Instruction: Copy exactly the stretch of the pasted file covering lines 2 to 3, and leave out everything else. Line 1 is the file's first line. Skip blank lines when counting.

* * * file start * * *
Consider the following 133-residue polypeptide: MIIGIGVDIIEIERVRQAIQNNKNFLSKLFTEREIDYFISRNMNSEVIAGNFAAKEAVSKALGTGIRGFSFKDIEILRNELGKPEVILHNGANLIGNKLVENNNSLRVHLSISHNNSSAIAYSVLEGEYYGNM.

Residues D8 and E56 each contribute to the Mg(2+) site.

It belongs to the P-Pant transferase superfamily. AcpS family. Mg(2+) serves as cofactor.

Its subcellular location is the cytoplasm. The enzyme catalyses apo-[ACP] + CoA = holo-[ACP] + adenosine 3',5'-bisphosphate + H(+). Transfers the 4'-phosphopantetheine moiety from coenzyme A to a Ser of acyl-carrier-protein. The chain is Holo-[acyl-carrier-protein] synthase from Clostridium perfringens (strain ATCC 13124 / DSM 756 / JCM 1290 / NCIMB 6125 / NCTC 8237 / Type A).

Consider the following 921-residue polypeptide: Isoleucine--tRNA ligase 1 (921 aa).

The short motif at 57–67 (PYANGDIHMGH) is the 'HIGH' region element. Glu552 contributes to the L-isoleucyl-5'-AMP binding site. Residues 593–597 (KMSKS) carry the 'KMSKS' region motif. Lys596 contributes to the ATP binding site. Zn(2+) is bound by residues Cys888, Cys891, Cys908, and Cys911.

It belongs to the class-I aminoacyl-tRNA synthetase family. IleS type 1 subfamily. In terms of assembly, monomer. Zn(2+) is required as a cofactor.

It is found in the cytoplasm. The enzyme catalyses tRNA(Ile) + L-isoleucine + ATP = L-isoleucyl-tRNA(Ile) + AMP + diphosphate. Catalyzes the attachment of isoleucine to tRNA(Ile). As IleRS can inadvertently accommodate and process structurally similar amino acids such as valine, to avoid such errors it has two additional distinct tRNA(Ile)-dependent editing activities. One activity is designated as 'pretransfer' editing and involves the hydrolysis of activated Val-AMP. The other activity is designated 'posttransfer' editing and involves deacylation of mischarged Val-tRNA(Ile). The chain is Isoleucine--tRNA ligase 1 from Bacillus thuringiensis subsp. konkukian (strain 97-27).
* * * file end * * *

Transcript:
Residues D8 and E56 each contribute to the Mg(2+) site.

It belongs to the P-Pant transferase superfamily. AcpS family. Mg(2+) serves as cofactor.